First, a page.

From Opium to Ether: The Evolution of Anesthesia

Have you ever heard the comment “I don’t mind, as long as they put me under?”  Today, when we think of potentially painful surgery we immediately assume we’ll have the use of anesthesia on our side to get us through with little or no pain.  Surgeons perform amazing and intricate surgeries – heart bypasses, transplants, brain surgery – but would find it difficult without anesthesia.

Needles and soporifics
The Chinese were probably the first to use a form of anesthesia, acupuncture, as a means of relieving pain during surgical procedures.  The earliest text on the medical use of acupuncture, the Yellow Emperor’s Classic of Inner Medicine, dates back to 200 B.C., but the practice itself has its roots to Taosim which originated in the 4th century B.C.

The inventive and industrious Romans pioneered the use of soporifics such as opium and mandrake to perform operations.  Across the Atlantic, Incan shamans had their patients chew coca leaves and drilled holes in their heads to let the bad spirits escape.

Here in the U.S. we’re all fairly familiar with the use of alcohol as an anesthetic, thanks to Gabby Hayes and John Wayne.  Good old whiskey was used around the world in modern times, but side effects of vomiting, addiction, and sometimes death made this method undesirable.

The advent of modern anesthetic practices

Modern techniques to reduce surgical pain began when the English scientist Joseph Priestley (1733-1804) discovered that inhalation of nitrous oxide might relieve pain.  However, the watershed event for medicine and surgery came when William Thomas Green Morton (1819-1868), a Boston dentist, publically demonstrated the application of ether to remove a tumor from the neck of his patient.  Morton had rightly concluded that Priestly’s idea was right, but the gas was wrong.

In the early 20th century ether and chloroform were replaced by halogenated hydrocarbons such as halothane, which is still used.  Today we have a “balanced anesthesia” approach: a “cocktail” of drugs to induce loss of consciousness and eliminate pain.

Save money on Ganim Medical’s selection of pre-owned anesthesia machines

Drager Narkomed 2A Anesthesia Machine (Pre-Owned) $6,995
K-Package: O2 analyzer, tidal volume monitor, alarms; three vaporizers; AVE ventilator; standard hypoxic guard;
standard O2 and N2O; E-cylinder and central gas connections standard; AVE ventilator (electronic) standard; can be configured with ascending (A-of-F style) or descending bellows. Read more.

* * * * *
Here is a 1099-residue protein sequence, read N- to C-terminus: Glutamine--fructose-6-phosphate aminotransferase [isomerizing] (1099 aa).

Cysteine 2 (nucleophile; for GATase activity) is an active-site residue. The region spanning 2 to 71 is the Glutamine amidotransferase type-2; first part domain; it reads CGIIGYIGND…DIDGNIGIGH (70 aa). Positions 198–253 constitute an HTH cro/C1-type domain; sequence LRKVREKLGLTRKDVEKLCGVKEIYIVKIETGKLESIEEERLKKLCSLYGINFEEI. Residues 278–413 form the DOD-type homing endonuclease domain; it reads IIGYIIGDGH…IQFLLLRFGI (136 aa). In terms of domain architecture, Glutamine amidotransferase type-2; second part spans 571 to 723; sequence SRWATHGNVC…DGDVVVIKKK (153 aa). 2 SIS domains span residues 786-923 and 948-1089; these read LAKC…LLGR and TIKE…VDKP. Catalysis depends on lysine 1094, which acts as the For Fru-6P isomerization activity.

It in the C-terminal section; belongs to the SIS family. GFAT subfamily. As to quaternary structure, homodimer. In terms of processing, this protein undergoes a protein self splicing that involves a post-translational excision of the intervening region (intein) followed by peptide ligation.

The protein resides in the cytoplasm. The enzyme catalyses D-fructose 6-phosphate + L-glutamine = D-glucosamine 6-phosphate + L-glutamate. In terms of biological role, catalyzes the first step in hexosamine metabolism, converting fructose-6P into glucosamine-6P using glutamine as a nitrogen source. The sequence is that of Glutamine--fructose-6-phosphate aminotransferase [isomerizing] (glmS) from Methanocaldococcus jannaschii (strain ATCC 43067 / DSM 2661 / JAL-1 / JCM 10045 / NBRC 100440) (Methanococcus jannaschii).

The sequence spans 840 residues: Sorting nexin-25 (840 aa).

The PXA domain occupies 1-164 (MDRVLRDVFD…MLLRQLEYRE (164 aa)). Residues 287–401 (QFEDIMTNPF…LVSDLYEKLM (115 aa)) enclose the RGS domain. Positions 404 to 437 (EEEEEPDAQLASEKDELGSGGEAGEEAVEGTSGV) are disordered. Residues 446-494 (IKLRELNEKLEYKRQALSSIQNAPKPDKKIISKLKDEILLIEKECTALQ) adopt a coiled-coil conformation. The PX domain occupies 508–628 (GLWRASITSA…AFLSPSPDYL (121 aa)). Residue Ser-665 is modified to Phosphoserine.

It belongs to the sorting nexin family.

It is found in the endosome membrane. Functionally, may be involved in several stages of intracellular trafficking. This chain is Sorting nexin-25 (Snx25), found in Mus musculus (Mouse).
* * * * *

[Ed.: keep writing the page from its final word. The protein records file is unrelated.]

Drager Narkomed 2B anesthesia machine (pre-owned) $7995
Three 19.1 vaporizers; AVE electronic ventilator; absorber and scavenger; oxygen analyzer;  breathing pressure monitor; respiratory volume; centralized alarm and data; oxygen ratio controller; pressure limit controller; weight: 400 lbs (181.4 kg); max dimensions: 40” L x 68” H x 25” W (101.6 x 172.7 x 63.5 cm); top shelf: 32” L x 52” W (81.3 x 132.1 cm); table top: area 271 in2.  Read more.

Ohmeda Excel 210 SE anesthesia machine (pre-owned) $7,200
Accommodates three gases and two vaporizers; powerful ventilation and monitoring capabilities for secondary anesthetizing locations; integrated oxygen, volume, airway pressure monitoring; enclosed, non-interchangeable pneumatic circuitry; differentiated pipeline, cylinder gauges; master on/off switch activates electronics and pneumatics. Read more.

Ohmeda Modulus 2 Plus Anesthesia Machine (Pre-Owned) $7,000
Comes standard with a 7810 ventilator that integrates oxygen, volume, and pressure monitoring; optional pulse oximetry and endtidal CO2 modules; great for university and research facilities; double-flow meter tubes (O2 & N2O) and flow meter protection shield, link-25 hypoxic guard and touch-coded oxygen knob. Read more.

Visit our web site at:  www.ganimonline.com.  Call us toll free at: 800-522-5909.

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refurbished anesthesia machine
Ganim Medical's selection of pre-owned and refurbished medical equipment and furniture can save you hundreds, sometimes thousands of dollars over purchasing new. Click on the above image to view our product offer.
Our biomedical engineering technicians are highly skilled specialists who not only repair medical equipment but also take preventive measures to ensure that your equipment doesn't malfunction at critical moments. Click on the above image for more information.
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